Saturday, 15 July 2006

Geomorphology and Parent Material Relationships: Refining Second Order Soil Surveys in Kansas Using GIS and Terrain Analysis.

DeAnn Presley1, Michel D. Ransom1, and W.A. Wehmueller2. (1) Kansas State Univ, 2004A Throckmorton Plant Sciences Center, Dept of Agronomy, Manhattan, KS 66506-5501, (2) USDA-NRCS, 760 South Broadway, Salina, KS 67401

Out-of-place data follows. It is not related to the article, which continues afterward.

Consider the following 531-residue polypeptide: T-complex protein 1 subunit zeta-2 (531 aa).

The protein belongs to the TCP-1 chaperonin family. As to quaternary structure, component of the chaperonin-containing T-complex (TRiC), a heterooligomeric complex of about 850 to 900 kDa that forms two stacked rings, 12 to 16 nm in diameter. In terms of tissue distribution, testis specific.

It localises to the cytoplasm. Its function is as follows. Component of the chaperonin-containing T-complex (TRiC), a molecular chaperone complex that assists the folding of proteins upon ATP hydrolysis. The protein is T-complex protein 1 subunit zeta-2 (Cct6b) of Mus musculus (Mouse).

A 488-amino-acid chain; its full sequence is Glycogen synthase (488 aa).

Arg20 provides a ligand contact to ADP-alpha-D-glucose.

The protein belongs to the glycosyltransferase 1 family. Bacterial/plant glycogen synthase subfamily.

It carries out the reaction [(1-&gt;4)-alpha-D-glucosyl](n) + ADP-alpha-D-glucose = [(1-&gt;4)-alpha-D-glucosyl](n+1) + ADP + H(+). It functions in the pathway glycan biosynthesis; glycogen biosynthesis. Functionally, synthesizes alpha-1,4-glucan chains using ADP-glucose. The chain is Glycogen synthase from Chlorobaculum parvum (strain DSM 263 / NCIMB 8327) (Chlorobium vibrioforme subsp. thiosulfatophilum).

The east central portion of Kansas is largely comprised of alternating, level beds of Permian and Pennsylvanian shale and limestone. Upland soils in this region have a complex genesis, often contain one or more paleosols, and form in multiple parent materials including loess, colluvium, residuum, and possibly ancient alluvium. In this study the objective is to examine and refine the spatial distribution and genesis of selected series as second order soil surveys are updated. The series of interest include the Irwin series which is mapped on interfluves and benches as well as paleoterraces and classify as fine, smectitic, mesic Udertic Argiustolls. The Ladysmith series is mapped on both uplands and paleoterraces, and these soils classify as fine, mixed, superactive, mesic Pachic Argiustolls. Upland soil parent materials were historically described as clayey sediments, such as residuum, while recent field and micromorphological investigations have described the stratigraphy as loess over hillslope sediment over a paleosol formed in shale or limestone residuum. Clayey sediments used in soil descriptions have also included old alluvium, when the series were mapped on broad, flat paleoterraces. In the current study, terrain analysis methods were performed in a Geographic Information System (GIS) environment in order to systematically identify the landscape features that exist where the soils of interest are currently mapped. Thirty meter digital elevation models (DEMs) were obtained from the National Elevation Dataset (NED). Soil Survey Geographic Data was obtained from the United States Department of Agriculture Natural Resources Conservation Service (USDA-NRCS) Soil Data Mart website. This data had an original mapping scale of 1:24,000. The compound topographic index (CTI) index was calculated for the study area, as CTI is often used as a proxy for landscape position. Large CTI values indicate areas that are relatively lower on the landscape, and small CTI values indicate higher, more upland positions. Terrain analysis was performed in two manners. It was preliminarily performed for the study area as a whole, which encompasses 25 counties in Kansas. It is understood that this “global” approach is not the most accurate, since it includes numerous drainage basins. Rather, the goal was to identify zones in Kansas where major differences in soil series and CTI values and thus, geomorphology, existed. Visual differences were noticeable in the resulting CTI/series distribution maps. In the eastern portion of the study area, Irwin and Ladysmith soils appeared to be mapped on dissected, upland landscapes that were not closely associated with modern river systems. In the western part of the study area, however, broad flat areas with relatively high CTI values were observed. Globally, the mean CTI value for Irwin and Ladysmith soils were 3.3 and 4.5, respectively. This was not surprising, as Ladysmith soils are most commonly associated with paleoterraces, while Irwin is most commonly mapped on higher landscape positions, such as interfluves and benches. Field sampling is in progress and will be performed in several counties. Terrain analysis was also performed on a more localized basis for each of the study areas, which normally encompass between 64 to 256 hectares per site. One of the Chase County study sites in the easternmost portions of the study area is 192 hectares in size, with relief ranging from 450 meters in the northwest area to 340 meters in the southeast area, which is approximately 1.2 kilometers from the present-day channel of the Cottonwood River. At this study site, mean CTI values were 3.9 and 4.4 for the Irwin and Ladysmith soils, respectively. Again, this was not surprising given that Ladysmith soils are usually mapped on a lower landscape position than Irwin soils. Interestingly, both series were located on areas that spanned the scaled CTI range of values from 1 to 9. That is, in this drainage area the soils were mapped on a wide range of slope positions. However, these soils have a long and complex genesis, and in the field complex slopes were observed. This likely explains the wide range in CTI values for both series. Terrain analysis is one tool that can be used to systematically evaluate relationships between soils, parent materials, and geomorphic positions. The goal is to ensure that the soil series concepts are applied consistently across the entire mapping extent. Research results will be provided to the Kansas NRCS, with a possible outcome being the modification of second order soil surveys in Kansas.

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